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August 26, 2014 Getting Ready for the First Day of School By Rhonda Stewart
Grades 3–5, 6–8

    While many teachers are back in the classroom, many more of us will begin our first day right after Labor Day. In the past, I was very fortunate to have my sons, Kendall, Chad, and Ryan assist me with my classroom setup, but these days my two older boys are in college and the youngest is not as eager to help out since his brothers are unavailable.

    Given my lack of extra hands, I've been rethinking the notion of classroom setup (working smarter, not harder). Now I approach the start of the new school year by taking care of the things that I can before I set foot in the classroom. Once I have completed these tasks, I am able to focus on getting the room ready for my students.


    Make Your List

    One of the first things that I do is to create a “Things To Do List.” To be honest, this list consists of mostly administrative tasks to assist with the smooth running of the classroom. Take a peek of my Things to Do List. (I am working on these action items a little each day):

    Things to do before I'm in the classroom:

    • Update teacher web page

    • Update class handbook

    • Make adjustments to classroom floor plan

    • Create lesson plan binder and resources

    • Organize first week getting-to-know-you activities

    If you are unsure of what to tackle first or what your Things To Do List should look like, this Welcome Back to School Activity Book has several examples. It offers some great suggestions and tips on how to get ready for your classroom such as this nifty classroom checklist. Below are a few other checklists to make your setup smoother:









    Update Teacher Web Page

    Having a teacher web page is a great way to communicate with students and parents. My teacher web page is housed on my school district’s website. I would like to think that most districts have a system in place for teachers to set up their personal teacher web page, but if not, Class Jump offers free websites for teachers that you can use to create your own.


    Teacher Page From 2013-2014

    This year I wanted to make sure that my teacher page served as information central. I began to look at some other teacher pages and saw where I could make some improvements. I added some specific sections to my page to make it easier for parents to navigate.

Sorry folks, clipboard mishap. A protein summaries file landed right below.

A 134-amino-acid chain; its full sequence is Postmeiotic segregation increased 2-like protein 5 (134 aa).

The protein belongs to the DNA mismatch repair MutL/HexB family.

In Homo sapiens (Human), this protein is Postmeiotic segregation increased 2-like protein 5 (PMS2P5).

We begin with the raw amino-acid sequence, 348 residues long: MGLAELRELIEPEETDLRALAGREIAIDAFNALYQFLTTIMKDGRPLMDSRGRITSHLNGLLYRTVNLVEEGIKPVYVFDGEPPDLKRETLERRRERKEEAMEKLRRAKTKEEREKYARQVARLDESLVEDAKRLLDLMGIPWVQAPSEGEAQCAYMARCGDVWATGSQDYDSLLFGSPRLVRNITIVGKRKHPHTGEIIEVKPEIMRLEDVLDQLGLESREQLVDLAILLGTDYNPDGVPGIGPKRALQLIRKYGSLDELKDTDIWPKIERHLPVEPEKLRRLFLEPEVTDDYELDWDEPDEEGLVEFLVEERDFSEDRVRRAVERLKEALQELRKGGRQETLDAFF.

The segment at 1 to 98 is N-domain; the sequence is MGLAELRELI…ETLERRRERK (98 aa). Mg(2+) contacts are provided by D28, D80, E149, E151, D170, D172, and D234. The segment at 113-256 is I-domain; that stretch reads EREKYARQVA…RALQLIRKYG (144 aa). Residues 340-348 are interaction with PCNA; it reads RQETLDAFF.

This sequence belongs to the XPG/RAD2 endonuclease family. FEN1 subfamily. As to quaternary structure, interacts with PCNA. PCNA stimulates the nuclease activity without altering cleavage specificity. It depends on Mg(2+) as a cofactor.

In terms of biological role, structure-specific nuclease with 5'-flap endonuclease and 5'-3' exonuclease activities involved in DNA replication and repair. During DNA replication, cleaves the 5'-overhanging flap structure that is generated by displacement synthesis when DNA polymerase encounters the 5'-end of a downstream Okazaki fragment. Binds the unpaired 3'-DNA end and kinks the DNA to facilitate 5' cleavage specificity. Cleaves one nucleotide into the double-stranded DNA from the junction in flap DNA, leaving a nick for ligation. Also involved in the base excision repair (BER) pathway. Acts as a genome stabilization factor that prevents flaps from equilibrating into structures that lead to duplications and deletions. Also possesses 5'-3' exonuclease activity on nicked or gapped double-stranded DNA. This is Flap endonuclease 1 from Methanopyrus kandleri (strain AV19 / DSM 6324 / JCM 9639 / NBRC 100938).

For example, my previous parent page had a ton of information. (Now that I think about it, it was probably overload for some.) The information varied from important dates, Scholastic book order info, useful websites, and details on my grading system, just to name a few. The new and improved Parent Section focuses on important dates for the month, teacher contact information, my grade book, and a parent tip sheet to support literacy at home. As you can see the sections are specific to guide the parent through my teacher page. If they want information regarding Scholastic Reading Club, they can go straight to that section.


          Current Overview Page (still in construction)                            Parent Information Page


    Scholastic Reading Club Information Page



    Update Class/Student Handbook

    I took a look at my previous handbook and figured out I needed to make some edits. I also realized that the order of the handbook was awkward, so I moved the pages around for a cohesive flow. Here is my most current handbook using suggestions from my colleagues. It is still a work in progress. I would like the students to have some input regarding this document, so I will ask their for suggestions for next year's revisions.


    Update Classroom Floor Plan

    I often defer to the classroom makeover guru in my building, Cara Holzer. She has this ability to look at a room, listen to your needs and concerns, and turn them into a fabulous learning environment. Last year, I also played with the Class Set-Up Tool from Scholastic, which was very easy to use. I did need to make some minor adjustments, but largely it was sufficient.

    Throughout the year, I was constantly making adjustments to the room to better fit my student and my needs. Finally around April, we hit an arrangement that worked. Or so I thought. As I now glance over pictures of that most recent floor plan, I realize that there are still some changes I can make that will improve the efficiency of handling materials in the room. For example, I use milk crates to help store the books for my classroom library. My idea is to take a bookshelf and use it to keep the students' work organized by section. The added bonus is that I will gain some floor space.



                               Previous floor plan 2013                                                          Current floor plan 2014   

         Pearls of Wisdom — When setting up your classroom, remember to get a full view from all angles. Sit at a student’s desk to make sure that it is conducive to learning. This way you will decrease the amount of disruptions due to “I can’t see the board!”


    Getting To Know You Activities

    The title speaks for itself. Check out my blog from last week for some "cool" icebreakers.

    As always, I want you to share your ideas too! Any successful tips that work to ease first day tensions? Please share!


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My Scholastic

Susan Cheyney